The solution many see on this horizon is social entrepreneurship, a term you may or may not be familiar with. Let’s dive into it a bit.
Why social entrepreneurship as the solution?
If you ask what it is about social entrepreneurship that can solve both our future economy and climate change, it is a good question. There are six ways in which social entrepreneurship can help change our world. They are through blended values, sustainability, adaptivity, innovating, collaborating, and inclusivity. By bringing each into the fold of this solution, we can create an economy focused on people and not on power, and in turn on the environment and the planet’s well-being, not on just what we can take from it.
This all can happen with each core component of social entrepreneurship below.
The goal of blended values is to bring together economic, social, and environmental values to focus on both community and social development. It is about both social and sustaining entrepreneurship sharing common goals and complementing one another.
When there is a more accurate projection of demand and supply, it is possible to reduce waste and promote efficient resource use. The sharing of resources in the 4iR will help overcome the capitalization challenge by providing a lower operational cost.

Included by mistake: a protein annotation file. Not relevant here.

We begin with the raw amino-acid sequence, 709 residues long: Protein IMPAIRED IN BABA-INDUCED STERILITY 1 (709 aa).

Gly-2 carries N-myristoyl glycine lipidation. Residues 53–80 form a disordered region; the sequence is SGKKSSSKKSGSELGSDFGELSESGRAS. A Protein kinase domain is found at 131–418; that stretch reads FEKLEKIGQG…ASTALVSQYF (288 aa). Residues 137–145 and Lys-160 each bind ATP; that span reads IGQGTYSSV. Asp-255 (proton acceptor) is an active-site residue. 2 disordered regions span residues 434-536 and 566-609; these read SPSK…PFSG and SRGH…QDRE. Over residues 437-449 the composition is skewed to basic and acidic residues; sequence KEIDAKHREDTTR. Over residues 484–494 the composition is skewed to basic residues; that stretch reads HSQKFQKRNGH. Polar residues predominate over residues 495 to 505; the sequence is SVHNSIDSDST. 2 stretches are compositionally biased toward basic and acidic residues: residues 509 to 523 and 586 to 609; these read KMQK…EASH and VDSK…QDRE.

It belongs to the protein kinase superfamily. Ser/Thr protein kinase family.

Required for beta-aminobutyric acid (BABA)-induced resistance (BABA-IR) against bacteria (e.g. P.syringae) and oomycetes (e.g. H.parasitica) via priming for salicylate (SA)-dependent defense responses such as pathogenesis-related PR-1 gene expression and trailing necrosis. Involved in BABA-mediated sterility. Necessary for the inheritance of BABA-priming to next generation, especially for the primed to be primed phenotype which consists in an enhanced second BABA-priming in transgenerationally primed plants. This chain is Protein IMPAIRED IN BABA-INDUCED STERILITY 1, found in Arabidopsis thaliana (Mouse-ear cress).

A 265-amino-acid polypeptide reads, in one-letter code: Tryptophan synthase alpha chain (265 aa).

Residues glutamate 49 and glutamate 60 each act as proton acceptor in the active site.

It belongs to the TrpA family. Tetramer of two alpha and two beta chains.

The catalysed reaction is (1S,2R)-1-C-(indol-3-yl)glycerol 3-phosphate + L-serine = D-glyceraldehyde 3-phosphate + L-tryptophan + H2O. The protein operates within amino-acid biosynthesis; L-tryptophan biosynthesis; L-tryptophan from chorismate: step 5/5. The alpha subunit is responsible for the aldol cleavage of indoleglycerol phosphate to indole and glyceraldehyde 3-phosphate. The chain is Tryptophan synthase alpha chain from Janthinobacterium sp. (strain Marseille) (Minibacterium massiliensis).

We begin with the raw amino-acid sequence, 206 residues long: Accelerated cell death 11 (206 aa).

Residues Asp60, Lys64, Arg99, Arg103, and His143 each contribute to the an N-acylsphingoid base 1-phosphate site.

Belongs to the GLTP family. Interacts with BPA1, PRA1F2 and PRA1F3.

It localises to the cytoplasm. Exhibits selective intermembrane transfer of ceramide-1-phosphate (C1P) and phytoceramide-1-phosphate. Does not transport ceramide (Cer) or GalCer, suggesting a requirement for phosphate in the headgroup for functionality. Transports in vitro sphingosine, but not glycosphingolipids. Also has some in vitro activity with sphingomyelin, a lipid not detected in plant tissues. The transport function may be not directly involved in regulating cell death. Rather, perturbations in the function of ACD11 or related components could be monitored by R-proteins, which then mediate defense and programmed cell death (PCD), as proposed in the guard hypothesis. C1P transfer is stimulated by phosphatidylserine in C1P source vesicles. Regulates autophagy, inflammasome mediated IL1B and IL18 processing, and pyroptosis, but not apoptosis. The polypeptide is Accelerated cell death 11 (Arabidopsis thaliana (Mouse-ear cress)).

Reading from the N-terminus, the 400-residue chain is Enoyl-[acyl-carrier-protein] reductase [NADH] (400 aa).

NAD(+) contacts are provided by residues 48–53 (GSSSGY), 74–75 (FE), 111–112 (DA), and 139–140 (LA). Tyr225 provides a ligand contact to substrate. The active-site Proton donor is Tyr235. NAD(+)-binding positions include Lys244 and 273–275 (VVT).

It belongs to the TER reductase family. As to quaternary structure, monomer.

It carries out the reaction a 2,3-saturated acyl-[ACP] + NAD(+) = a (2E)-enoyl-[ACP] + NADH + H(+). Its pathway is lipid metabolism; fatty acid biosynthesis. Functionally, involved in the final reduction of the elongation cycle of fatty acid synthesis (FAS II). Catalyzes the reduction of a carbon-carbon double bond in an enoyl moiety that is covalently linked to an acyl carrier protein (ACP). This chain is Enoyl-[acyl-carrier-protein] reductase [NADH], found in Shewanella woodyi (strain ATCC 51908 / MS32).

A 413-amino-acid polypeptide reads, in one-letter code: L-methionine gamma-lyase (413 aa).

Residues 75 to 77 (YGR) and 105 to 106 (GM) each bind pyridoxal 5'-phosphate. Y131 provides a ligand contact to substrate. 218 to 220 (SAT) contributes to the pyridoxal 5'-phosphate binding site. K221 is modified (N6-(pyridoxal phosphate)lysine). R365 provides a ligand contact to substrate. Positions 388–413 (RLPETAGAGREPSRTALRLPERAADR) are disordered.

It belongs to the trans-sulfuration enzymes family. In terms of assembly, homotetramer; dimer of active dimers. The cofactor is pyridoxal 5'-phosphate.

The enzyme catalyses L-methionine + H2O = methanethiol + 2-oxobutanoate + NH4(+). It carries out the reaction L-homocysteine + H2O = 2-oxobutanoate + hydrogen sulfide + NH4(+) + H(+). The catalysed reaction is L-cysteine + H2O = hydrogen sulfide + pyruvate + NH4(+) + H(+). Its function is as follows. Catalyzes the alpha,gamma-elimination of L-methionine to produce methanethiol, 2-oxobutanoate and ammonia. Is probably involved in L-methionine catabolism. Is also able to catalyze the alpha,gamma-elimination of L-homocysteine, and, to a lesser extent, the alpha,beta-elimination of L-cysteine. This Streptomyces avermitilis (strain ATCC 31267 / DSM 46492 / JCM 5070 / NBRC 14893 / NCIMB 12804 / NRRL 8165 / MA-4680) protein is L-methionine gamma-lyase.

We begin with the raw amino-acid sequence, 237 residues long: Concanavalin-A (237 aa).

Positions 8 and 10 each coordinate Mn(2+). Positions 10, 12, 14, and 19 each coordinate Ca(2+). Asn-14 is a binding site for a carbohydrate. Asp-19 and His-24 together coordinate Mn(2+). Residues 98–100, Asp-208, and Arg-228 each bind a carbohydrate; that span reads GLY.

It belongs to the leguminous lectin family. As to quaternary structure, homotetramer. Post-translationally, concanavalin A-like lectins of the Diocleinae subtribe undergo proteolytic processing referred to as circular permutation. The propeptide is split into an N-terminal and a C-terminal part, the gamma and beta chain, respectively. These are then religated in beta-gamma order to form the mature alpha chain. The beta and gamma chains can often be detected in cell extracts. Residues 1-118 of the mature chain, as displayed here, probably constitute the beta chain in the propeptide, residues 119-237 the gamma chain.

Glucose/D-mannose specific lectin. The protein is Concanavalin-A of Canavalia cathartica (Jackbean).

Social entrepreneurship is adaptive by nature and can be structured within existing entities regardless of if they are for-profits or nonprofits. This means it is possible to grow social development activities in different organizational settings, no matter the size.
One of the main focuses of social entrepreneurship is the generation of solutions and ideas to create social values. Organizations aim to work in an open, agile, and collaborative nature while still conforming to commercial and ethical standards that are acceptable.
Transparent, sustainable models of user-generated content shared among peers will allow for the development of sustainable solutions through innovative collaboration. Many social problems will be able to be tackled with this approach.
The sharing economy of social entrepreneurship and the 4iR will break down entry barriers, and networks will help stakeholders and beneficiaries connect with real-time feedback to improve response to social situations. Participation in the economy will increase dramatically.
The damage that has been done to our planet and the economy of those living on it cannot be undone or rectified overnight. It is a process that can be adopted and see a significant change. Will this overhaul happen in our lifetimes? It may not be complete, but we can see it set into motion and make a substantial impact on it.
We have to break the linear economy cycle and adopt a circular economy. This will take transformation on a large scale and take those across industries and platforms to put their differences aside and embrace the change that the 4iR and social entrepreneurship can bring. It is a human-centric solution to our economy and climate change. One we need desperately with no time to waste. To learn more check out www.thebrilliantculture.com.